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PORTAL HYPERTENSION

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PORTAL HYPERTENSION (PH)
I.
Definitions:
a. Portal venous pressure is blood pressure in the hepatic portal vein
b. Portal Hypertension is an increase in the blood pressure within a system of veins called
the portal venous system. Veins coming from the stomach, intestine, spleen, and
pancreas merge into the portal vein, which then branches into smaller vessels and travels
through the liver. If the vessels in the liver are blocked due to liver damage, blood cannot
flow properly through the liver. As a result, high pressure in the portal system develops.
This increased pressure in the portal vein may lead to the development of large, swollen
veins (varices) within the esophagus, stomach, rectum, or umbilical area (belly button).
Varices can rupture and bleed, resulting in potentially life-threatening complications.
II.
Cause: The most common cause of portal hypertension is cirrhosis of the liver. Cirrhosis is
scarring which accompanies the healing of liver injury caused by hepatitis, alcohol, or other less
common causes of liver damage. In cirrhosis, the scar tissue blocks the flow of blood through the
liver and slows its function. Other causes of portal hypertension include blood clots in the portal
vein, blockages of the veins that carry the blood from the liver to the heart, a parasitic infection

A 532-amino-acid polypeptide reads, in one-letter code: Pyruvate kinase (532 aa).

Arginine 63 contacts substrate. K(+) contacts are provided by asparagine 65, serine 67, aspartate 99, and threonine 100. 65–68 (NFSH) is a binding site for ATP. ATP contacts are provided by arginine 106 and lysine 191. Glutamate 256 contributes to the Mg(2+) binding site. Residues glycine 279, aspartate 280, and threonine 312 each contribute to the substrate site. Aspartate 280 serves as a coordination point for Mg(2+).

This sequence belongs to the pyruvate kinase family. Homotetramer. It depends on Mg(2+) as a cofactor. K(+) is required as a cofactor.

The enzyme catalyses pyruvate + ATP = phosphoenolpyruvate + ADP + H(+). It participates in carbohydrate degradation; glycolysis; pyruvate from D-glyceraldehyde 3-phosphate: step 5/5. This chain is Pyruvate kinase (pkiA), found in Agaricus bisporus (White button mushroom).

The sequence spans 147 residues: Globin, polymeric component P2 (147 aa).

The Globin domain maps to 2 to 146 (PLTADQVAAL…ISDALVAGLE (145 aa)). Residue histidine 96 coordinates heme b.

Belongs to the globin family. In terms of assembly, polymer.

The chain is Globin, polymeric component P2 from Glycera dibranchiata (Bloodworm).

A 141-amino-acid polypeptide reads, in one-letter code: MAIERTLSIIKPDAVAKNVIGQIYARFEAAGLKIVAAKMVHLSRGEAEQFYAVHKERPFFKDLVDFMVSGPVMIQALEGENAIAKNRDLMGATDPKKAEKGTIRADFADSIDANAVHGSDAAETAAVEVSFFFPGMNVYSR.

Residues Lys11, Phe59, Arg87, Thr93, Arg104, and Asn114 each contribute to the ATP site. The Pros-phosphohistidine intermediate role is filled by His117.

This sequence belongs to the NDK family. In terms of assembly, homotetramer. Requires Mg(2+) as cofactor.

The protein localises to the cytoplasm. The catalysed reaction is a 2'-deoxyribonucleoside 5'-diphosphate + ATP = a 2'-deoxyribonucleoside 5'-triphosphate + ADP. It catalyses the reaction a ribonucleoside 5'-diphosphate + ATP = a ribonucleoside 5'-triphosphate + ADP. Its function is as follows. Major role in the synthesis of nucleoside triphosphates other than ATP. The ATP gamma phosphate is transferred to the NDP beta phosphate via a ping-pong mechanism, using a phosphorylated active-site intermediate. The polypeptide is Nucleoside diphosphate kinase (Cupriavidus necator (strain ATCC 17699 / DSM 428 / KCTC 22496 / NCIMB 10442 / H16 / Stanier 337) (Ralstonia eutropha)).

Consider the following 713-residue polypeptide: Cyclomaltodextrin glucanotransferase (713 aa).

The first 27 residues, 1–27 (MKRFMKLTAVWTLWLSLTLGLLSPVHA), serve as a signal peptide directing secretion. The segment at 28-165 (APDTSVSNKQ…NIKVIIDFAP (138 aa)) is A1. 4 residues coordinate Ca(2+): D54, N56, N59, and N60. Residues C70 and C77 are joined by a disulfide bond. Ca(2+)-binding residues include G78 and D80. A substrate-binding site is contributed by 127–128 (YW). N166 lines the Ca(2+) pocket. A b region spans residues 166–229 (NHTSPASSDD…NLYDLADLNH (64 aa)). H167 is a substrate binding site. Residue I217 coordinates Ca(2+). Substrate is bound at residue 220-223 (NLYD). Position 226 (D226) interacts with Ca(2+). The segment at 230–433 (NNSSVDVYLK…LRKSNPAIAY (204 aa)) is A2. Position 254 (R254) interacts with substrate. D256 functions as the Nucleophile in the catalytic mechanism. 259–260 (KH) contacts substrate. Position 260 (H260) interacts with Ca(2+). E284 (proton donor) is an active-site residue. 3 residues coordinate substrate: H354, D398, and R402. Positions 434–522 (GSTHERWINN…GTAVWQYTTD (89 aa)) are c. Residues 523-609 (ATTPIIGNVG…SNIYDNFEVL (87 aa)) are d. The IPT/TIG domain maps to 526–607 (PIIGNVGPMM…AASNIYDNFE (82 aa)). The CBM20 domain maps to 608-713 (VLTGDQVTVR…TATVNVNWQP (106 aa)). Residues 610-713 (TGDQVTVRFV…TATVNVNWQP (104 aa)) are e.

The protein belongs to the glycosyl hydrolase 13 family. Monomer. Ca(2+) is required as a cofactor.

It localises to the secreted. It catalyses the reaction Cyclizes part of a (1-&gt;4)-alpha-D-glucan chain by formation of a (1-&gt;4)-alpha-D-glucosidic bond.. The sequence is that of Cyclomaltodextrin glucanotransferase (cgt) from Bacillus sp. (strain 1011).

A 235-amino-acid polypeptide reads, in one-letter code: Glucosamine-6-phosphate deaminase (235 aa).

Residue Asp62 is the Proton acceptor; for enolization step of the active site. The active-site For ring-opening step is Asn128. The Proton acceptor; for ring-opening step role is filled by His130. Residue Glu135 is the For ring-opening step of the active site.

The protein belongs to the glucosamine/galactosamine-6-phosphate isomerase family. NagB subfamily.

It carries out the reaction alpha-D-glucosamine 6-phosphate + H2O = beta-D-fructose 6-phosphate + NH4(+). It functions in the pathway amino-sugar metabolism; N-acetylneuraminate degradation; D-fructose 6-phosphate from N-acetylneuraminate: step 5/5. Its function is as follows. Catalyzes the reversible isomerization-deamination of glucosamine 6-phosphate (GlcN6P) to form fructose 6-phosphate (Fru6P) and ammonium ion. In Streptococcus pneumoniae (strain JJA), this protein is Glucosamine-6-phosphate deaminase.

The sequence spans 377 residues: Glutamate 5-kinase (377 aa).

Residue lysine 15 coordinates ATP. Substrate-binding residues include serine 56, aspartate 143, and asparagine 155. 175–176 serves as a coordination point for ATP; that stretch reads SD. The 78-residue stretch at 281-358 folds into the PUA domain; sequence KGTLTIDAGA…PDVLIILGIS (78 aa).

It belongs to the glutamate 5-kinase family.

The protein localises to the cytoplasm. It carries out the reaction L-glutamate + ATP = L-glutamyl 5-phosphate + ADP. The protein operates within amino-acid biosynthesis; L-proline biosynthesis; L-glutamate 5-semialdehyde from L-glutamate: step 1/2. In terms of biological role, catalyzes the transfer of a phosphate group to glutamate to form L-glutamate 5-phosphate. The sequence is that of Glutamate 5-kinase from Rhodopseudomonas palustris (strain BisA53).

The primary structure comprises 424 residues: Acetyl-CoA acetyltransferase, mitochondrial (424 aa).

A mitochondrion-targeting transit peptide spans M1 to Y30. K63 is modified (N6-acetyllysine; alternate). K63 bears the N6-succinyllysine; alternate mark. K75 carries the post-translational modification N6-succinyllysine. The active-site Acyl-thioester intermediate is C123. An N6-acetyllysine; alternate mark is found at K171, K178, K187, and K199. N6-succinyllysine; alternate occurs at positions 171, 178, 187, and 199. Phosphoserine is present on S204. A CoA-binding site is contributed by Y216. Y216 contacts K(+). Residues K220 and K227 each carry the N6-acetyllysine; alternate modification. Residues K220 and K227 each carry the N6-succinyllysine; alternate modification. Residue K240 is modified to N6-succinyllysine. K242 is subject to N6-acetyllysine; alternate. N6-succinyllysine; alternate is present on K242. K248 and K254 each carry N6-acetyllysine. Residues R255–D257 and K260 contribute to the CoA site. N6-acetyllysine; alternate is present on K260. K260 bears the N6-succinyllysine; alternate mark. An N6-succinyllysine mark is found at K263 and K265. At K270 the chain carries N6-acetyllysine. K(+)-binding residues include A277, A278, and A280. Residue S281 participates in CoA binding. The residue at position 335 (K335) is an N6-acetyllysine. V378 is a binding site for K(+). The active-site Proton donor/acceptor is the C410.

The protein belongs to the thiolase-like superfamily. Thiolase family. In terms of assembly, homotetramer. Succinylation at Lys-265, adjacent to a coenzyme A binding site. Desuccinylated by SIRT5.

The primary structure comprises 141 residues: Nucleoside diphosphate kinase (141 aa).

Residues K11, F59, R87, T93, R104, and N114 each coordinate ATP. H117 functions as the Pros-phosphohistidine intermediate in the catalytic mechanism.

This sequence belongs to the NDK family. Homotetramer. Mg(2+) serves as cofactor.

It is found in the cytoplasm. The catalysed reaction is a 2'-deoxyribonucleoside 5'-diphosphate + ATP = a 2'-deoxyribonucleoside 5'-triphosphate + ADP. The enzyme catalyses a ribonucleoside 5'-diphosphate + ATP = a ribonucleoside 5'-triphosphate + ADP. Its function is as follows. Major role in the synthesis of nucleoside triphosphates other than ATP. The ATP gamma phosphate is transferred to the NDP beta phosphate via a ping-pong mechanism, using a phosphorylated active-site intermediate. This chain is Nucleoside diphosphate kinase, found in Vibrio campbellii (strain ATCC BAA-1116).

called schistosomiasis, and focal nodular hyperplasia, a disease now seen in people infected with
the AIDS virus and Budd-Chiari syndrome, an uncommon condition induced by thrombotic or
non-thrombotic obstruction to hepatic venous outflow. Sometimes the cause is unknown.
III.
The main symptoms and complications of portal hypertension include:
a. Gastrointestinal bleeding marked by black, tarry stools or blood in the stools, or vomiting
of blood due to the spontaneous rupture and hemorrhage from varices.
b. Ascites (an accumulation of fluid in the abdomen).
c. Encephalopathy or confusion and forgetfulness caused by poor liver function. A condition
in which it is believed that toxic products from the intestines (for example, ammonia) that
are normally removed from the blood by the liver remain in the blood and are delivered to
the brain. The effects on the brain can vary from minor alterations in thinking to full coma.
d. Reduced levels of platelets, blood cells that help form blood clots, or white blood cells,
the cells that fight infection
IV.
Diagnosis of problem: Transjugular Liver Biopsy
a. Using a transvenous approach, the biopsy needle is inserted into the liver via the hepatic
vein, avoiding the peritoneum and the liver capsule. Thus, if there is any bleeding
related to the procedure, it will be back into the venous system.
b. Catheter is threaded through the SVC through the IVC and into the RHV (Right Hepatic
Vein). Wedging the cannula against the liver parenchyma and also directing the needle
towards the region where there is more liver tissue and obtain biopsies through vein into
liver tissue.
c. Besides the biopsy, pressure measurements are taken. Free Right Hepatic pressure is
the measurement in the RHV (It should be about the same as the IVC). Indirect